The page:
Zissimos Bar

Where Lou Costello tap danced on the bar

Family-owned since 1930, Zissimos lays claim to being the oldest business in operation on the Avenue.

In Charles Barton's 1948 romp, The Noose Hangs High, Bud Abbott and Lou Costello argue over shrimp cocktails. Abbott tells Costello to imagine he's in Grand Central station with a ticket in his pocket. Where is he going? Costello doesn't understand why he should be going anywhere, but Abbott presses him:

"I'll go to Baltimore," Costello says.
"Of all the towns in the United States, why did you have to pick Baltimore?"
"I got friends in Baltimore!"

Lou Costello's connection to Baltimore was more than casual. His aunt, Eva Zissimos, owned Zissimos Bar with her husband, Atha. Eva would host Costello when he was passing through town. His exploits at Zissimos became a riotous neighborhood event. He was known to tapdance on the bar and hand out autographed one-dollar bills to children. Costello was fond of his Baltimore family. During a show at the Hippodrome, he invited Eva's four year old granddaughter, Leiloni Pardue, to perform on stage with him. The last time Lou Costello came to Baltimore was in 1957 on his way to Washington D.C. to perform at President Eisenhower's second Inauguration. He died two years later of a heart attack.

Lou Costello's antics at Zissimos are just a small part of the bar's legacy. Zissimos lays claim to being the oldest business in operation on the Avenue. It has been family owned since 1930. Atha and Eva chose the Thirty-Sixth street location because of Hampden's sizeable Greek population. The biggest Greek name in Hampden was Theodore Cavacos. He was the unofficial mayor of Hampden and owned vast swaths of property in the area, including the lucrative Cavacos Drugstore. By the end of the 1950s, there were over a dozen Greek owned establishments in Hampden, several of which were owned by members of the Zissimos family, including a dry cleaners and a restaurant.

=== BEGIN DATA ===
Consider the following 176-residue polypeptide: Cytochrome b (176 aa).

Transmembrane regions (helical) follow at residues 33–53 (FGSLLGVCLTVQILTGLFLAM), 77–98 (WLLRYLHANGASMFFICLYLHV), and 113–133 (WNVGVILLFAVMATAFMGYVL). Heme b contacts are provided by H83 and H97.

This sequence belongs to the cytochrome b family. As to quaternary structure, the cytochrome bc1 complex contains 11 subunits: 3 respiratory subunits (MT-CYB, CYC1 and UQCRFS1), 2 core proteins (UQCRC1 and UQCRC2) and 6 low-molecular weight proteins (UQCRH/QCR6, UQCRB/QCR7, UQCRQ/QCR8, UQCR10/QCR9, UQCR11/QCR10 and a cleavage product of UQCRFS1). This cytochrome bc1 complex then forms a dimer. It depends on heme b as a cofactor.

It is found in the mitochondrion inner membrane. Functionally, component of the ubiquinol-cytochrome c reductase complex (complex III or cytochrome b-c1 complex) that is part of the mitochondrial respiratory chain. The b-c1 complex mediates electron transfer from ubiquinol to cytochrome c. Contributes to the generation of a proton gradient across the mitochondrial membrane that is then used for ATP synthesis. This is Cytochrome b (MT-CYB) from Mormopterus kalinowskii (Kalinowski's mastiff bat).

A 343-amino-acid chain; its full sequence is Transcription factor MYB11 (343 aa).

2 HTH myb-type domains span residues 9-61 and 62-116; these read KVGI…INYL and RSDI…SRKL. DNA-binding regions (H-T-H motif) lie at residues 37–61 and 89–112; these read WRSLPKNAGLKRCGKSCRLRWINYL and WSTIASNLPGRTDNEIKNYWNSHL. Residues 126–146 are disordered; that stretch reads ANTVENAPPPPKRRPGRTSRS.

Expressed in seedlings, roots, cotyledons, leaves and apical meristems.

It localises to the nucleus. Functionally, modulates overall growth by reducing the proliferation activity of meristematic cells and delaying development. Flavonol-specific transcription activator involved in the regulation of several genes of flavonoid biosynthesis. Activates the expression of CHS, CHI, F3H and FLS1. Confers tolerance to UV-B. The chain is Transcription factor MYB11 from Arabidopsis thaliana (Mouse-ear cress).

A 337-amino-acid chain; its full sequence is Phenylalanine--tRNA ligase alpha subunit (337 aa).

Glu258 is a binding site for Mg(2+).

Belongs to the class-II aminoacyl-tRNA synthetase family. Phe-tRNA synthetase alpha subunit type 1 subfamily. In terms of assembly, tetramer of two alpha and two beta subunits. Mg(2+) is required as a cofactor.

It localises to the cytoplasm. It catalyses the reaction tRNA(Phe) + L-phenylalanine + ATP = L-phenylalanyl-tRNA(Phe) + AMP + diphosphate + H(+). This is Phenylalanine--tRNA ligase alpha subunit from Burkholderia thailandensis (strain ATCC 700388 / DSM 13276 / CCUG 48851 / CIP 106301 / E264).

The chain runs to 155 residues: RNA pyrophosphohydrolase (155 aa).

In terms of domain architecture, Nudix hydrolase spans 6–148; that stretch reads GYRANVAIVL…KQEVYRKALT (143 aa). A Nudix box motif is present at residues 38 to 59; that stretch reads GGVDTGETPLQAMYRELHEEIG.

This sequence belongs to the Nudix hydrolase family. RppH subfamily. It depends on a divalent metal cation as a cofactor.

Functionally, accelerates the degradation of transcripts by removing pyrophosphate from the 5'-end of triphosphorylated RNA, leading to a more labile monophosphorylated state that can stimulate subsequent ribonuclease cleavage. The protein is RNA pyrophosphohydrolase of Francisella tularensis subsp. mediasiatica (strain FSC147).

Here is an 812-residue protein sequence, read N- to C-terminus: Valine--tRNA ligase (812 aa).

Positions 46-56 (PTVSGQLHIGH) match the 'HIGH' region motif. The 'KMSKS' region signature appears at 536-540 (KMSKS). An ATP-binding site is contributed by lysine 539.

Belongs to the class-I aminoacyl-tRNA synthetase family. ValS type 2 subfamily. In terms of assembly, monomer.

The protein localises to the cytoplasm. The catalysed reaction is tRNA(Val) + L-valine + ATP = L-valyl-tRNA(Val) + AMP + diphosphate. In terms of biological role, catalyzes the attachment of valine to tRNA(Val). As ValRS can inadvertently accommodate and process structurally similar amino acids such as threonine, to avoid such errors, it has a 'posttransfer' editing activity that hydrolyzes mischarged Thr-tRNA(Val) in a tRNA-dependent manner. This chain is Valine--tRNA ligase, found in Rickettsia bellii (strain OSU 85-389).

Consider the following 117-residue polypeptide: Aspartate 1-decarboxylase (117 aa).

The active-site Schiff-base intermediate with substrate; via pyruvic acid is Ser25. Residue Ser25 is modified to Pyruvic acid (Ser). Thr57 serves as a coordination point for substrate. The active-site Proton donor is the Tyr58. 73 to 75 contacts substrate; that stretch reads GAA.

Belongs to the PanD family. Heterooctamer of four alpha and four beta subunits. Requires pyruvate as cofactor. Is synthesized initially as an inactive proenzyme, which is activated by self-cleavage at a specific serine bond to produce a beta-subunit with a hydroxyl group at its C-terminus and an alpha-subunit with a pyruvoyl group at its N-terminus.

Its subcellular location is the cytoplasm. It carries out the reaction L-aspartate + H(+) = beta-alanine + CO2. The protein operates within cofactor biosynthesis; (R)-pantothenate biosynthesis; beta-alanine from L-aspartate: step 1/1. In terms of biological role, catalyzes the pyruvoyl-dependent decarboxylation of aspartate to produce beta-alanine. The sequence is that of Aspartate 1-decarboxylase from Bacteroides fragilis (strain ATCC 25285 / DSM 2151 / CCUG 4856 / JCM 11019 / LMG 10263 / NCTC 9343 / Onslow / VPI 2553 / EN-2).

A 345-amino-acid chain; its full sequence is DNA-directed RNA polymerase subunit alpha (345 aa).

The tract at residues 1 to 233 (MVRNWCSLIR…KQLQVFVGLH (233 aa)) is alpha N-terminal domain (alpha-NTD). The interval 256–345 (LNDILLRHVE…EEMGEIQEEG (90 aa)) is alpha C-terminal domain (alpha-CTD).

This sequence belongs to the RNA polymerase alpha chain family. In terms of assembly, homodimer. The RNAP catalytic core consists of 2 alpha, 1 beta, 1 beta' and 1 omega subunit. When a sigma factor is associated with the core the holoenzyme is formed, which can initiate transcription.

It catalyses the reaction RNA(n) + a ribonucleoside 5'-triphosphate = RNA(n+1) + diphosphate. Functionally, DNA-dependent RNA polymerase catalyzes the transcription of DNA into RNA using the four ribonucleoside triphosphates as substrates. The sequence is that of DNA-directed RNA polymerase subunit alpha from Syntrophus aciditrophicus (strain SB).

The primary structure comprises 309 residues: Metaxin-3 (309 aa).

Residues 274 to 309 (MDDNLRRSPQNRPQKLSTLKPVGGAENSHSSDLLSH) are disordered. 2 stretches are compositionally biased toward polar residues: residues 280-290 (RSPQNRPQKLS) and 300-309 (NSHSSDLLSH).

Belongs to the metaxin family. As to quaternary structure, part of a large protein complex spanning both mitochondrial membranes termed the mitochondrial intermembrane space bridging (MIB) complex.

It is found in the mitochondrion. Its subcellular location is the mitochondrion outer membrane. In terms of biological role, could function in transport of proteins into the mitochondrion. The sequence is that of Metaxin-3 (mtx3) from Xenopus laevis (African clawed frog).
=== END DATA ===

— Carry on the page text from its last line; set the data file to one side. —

The history of Zissimos is long and eclectic. Before the building's renovation in 2014, Zissimos looked like a bunker–a fortified brick facade with a sliver of an opening for a window. The facade replaced a large picture window from which Atha sold hamburgers and hotdogs. The window met a violent end after William Zissimos and his brother Louis took over in 1955. Louis was an undefeated heavyweight boxer in the Navy and took a no-nonsense approach to running the bar. Rowdy patrons who picked a fight with him were thrown out the window, and after shattering the glass too many times, the window became irreparable.

Zissimos is a much warmer place today, in large part due to the efforts of its current owner, Geli Ioannou, who married into the Zissimos family. Geli renovated Zissimos and opened the upstairs, once the home where Eva served Lou Costello hot meals, and turned it into the space for the bar's comedy night, "Who's on First?".

Images

Zissimos Bar

Zissimos Bar

Zissimos Bar stands near the eastern end of "The Avenue" – Hampden's busy shopping and restaurant district on W. 36th Street. | Source: Baltimore Heritage | Creator: Nathan Dennies View File Details Page

Sign, Zissimos Bar

Sign, Zissimos Bar

A sign above the front door reminds patrons of the bar's history as the oldest family-owned business on 36th Street. | Source: Baltimore Heritage | Creator: Nathan Dennies View File Details Page

Street Address:

1023 W. 36th Street, Baltimore, MD 21211 [map]

Official Website:

Zissimos Bar

Cite this Page:

Nathan Dennies, “Zissimos Bar,” Explore Baltimore Heritage, accessed June 26, 2017, http://explore.baltimoreheritage.org/items/show/557.

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